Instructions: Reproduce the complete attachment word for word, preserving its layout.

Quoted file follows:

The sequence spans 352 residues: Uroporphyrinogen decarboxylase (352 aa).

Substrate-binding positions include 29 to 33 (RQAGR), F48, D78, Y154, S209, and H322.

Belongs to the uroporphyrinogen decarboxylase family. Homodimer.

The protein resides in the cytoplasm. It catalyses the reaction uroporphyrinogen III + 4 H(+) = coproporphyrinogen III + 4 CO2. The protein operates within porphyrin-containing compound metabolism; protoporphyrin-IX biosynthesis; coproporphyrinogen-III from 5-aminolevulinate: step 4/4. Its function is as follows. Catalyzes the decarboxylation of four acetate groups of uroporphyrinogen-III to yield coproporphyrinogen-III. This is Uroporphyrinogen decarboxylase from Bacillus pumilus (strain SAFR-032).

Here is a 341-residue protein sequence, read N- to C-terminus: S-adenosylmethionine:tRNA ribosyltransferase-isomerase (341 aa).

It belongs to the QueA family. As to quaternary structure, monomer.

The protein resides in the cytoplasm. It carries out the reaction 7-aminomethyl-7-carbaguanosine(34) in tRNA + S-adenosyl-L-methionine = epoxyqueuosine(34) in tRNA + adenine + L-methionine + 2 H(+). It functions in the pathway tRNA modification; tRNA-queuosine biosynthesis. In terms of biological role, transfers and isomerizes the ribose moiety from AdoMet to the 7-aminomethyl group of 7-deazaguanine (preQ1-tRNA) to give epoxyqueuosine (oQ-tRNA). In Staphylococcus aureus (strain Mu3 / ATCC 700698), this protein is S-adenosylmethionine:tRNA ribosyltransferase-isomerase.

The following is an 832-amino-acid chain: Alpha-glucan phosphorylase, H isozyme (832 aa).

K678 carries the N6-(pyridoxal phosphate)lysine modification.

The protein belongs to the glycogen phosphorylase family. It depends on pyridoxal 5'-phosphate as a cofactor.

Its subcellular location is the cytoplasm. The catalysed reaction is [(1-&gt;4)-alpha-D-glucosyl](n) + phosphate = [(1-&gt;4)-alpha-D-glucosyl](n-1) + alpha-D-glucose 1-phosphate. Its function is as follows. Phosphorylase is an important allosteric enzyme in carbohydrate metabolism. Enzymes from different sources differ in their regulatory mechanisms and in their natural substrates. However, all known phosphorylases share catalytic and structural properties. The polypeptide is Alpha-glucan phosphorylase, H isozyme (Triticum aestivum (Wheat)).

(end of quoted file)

The sequence spans 352 residues: Uroporphyrinogen decarboxylase (352 aa).

Substrate-binding positions include 29 to 33 (RQAGR), F48, D78, Y154, S209, and H322.

Belongs to the uroporphyrinogen decarboxylase family. Homodimer.

The protein resides in the cytoplasm. It catalyses the reaction uroporphyrinogen III + 4 H(+) = coproporphyrinogen III + 4 CO2. The protein operates within porphyrin-containing compound metabolism; protoporphyrin-IX biosynthesis; coproporphyrinogen-III from 5-aminolevulinate: step 4/4. Its function is as follows. Catalyzes the decarboxylation of four acetate groups of uroporphyrinogen-III to yield coproporphyrinogen-III. This is Uroporphyrinogen decarboxylase from Bacillus pumilus (strain SAFR-032).

Here is a 341-residue protein sequence, read N- to C-terminus: S-adenosylmethionine:tRNA ribosyltransferase-isomerase (341 aa).

It belongs to the QueA family. As to quaternary structure, monomer.

The protein resides in the cytoplasm. It carries out the reaction 7-aminomethyl-7-carbaguanosine(34) in tRNA + S-adenosyl-L-methionine = epoxyqueuosine(34) in tRNA + adenine + L-methionine + 2 H(+). It functions in the pathway tRNA modification; tRNA-queuosine biosynthesis. In terms of biological role, transfers and isomerizes the ribose moiety from AdoMet to the 7-aminomethyl group of 7-deazaguanine (preQ1-tRNA) to give epoxyqueuosine (oQ-tRNA). In Staphylococcus aureus (strain Mu3 / ATCC 700698), this protein is S-adenosylmethionine:tRNA ribosyltransferase-isomerase.

The following is an 832-amino-acid chain: Alpha-glucan phosphorylase, H isozyme (832 aa).

K678 carries the N6-(pyridoxal phosphate)lysine modification.

The protein belongs to the glycogen phosphorylase family. It depends on pyridoxal 5'-phosphate as a cofactor.

Its subcellular location is the cytoplasm. The catalysed reaction is [(1-&gt;4)-alpha-D-glucosyl](n) + phosphate = [(1-&gt;4)-alpha-D-glucosyl](n-1) + alpha-D-glucose 1-phosphate. Its function is as follows. Phosphorylase is an important allosteric enzyme in carbohydrate metabolism. Enzymes from different sources differ in their regulatory mechanisms and in their natural substrates. However, all known phosphorylases share catalytic and structural properties. The polypeptide is Alpha-glucan phosphorylase, H isozyme (Triticum aestivum (Wheat)).